“If the iron is blunt, and one does not sharpen the edge,
he must use more strength,
but wisdom helps one to succeed.”
“Give me six hours to chop down a tree
and I will spend the first four sharpening the axe.”
Most marketing problems for creative entrepreneurs can be traced back to poor positioning. By sharpening your positioning, you’ll discover how easy it can be to find great clients who value your expertise. The law of specialization applies to design firms as much as it does to doctors, lawyers, and engineers.
How sharp is your axe? Do you list your experience in multiple industries? How many services do you offer? If you list more than one or two related areas, your positioning is much too broad for effective marketing.
Back in the early 2000s, when I was still running Newfangled, I was always trying to make the case for the power of content marketing. I was able to demonstrate how it worked for us and how an agency’s website could become an effective marketing platform. The importance of content strategy is old news these days. Most companies understand the benefits of a solid, consistent content strategy. But few do it well, particularly creatives.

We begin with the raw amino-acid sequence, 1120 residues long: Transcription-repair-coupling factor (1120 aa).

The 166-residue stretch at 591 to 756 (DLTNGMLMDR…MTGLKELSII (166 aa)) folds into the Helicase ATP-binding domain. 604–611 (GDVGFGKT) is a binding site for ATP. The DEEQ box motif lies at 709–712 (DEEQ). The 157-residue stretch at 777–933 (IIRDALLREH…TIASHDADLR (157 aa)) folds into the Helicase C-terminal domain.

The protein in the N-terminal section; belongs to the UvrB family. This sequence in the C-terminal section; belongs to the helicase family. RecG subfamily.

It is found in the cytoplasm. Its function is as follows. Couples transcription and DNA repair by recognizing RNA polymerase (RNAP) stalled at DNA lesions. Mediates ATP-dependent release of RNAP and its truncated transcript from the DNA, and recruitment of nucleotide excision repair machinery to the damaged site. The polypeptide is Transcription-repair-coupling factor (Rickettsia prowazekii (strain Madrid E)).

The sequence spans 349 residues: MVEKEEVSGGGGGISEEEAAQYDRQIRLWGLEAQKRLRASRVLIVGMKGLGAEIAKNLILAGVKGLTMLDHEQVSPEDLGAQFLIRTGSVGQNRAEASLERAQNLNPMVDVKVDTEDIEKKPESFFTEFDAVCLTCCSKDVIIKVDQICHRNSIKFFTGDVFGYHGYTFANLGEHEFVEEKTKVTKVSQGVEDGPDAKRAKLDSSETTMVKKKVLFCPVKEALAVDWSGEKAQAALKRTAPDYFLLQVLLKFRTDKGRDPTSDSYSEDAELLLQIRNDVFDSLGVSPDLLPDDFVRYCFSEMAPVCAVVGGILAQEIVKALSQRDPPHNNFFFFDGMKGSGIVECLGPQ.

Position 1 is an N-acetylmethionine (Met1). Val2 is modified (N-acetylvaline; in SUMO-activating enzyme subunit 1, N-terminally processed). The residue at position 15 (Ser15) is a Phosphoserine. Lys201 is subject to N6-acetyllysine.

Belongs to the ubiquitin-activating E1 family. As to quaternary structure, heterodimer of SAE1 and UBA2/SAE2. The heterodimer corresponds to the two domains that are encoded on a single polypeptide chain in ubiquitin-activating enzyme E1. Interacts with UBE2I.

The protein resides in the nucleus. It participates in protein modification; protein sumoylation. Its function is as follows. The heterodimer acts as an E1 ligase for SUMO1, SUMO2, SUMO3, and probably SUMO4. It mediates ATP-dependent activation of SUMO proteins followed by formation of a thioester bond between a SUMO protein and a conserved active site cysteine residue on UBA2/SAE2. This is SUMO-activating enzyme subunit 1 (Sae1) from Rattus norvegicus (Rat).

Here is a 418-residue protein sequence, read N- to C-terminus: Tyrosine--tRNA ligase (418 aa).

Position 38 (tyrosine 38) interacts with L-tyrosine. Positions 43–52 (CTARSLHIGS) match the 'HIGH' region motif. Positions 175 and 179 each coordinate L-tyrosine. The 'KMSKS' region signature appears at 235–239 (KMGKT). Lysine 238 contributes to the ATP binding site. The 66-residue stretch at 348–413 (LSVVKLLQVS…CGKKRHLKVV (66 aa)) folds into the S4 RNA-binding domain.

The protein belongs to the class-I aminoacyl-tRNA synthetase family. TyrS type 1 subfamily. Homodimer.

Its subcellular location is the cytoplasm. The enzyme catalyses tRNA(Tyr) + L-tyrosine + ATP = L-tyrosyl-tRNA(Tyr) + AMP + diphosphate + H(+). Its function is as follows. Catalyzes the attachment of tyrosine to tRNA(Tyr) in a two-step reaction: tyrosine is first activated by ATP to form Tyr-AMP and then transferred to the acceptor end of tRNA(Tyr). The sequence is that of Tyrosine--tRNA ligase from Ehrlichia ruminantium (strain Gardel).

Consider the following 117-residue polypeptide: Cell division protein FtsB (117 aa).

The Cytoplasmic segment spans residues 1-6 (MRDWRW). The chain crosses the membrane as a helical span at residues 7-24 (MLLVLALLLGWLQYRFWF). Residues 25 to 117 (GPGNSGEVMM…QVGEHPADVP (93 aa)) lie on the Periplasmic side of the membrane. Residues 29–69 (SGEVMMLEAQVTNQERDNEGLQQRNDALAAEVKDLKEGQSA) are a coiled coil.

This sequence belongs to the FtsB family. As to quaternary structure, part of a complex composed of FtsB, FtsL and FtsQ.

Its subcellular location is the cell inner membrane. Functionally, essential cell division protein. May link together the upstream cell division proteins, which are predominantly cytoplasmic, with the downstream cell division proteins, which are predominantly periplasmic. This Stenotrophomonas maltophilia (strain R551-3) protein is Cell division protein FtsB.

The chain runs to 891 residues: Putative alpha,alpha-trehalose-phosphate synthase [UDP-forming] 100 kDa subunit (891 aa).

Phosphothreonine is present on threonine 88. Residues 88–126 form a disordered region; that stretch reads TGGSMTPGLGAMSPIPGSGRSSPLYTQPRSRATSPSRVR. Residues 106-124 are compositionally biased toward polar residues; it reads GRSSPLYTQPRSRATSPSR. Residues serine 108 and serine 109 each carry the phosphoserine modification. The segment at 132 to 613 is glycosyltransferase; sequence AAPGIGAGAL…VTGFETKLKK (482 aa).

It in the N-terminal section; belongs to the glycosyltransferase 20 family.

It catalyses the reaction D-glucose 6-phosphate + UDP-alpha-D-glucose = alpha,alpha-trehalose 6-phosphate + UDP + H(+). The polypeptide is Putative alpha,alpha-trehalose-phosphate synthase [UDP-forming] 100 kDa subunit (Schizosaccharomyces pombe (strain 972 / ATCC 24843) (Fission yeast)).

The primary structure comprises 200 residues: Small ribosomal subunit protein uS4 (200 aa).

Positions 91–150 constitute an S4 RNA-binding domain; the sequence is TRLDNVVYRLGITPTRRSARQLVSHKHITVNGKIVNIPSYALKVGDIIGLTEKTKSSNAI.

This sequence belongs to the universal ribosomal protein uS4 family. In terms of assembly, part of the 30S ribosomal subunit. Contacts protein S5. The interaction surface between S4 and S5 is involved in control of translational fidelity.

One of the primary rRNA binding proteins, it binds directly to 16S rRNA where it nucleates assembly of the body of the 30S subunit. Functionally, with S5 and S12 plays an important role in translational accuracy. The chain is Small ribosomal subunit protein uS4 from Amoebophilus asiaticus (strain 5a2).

Design Firm Blah Blogs
A quick survey of creative service firm blogs reveals a pattern. Posts are initially published weekly, then slip to monthly, and then even less frequently. Finally, posts drop off altogether.
There is a pattern to post subject matter as well: company culture posts, professional practice posts, and general PR (hires, new clients, etc.). There’s nothing wrong with such posts, but they’re not compelling for any marketing purpose. Is your blog betraying a lack of focus and poor positioning?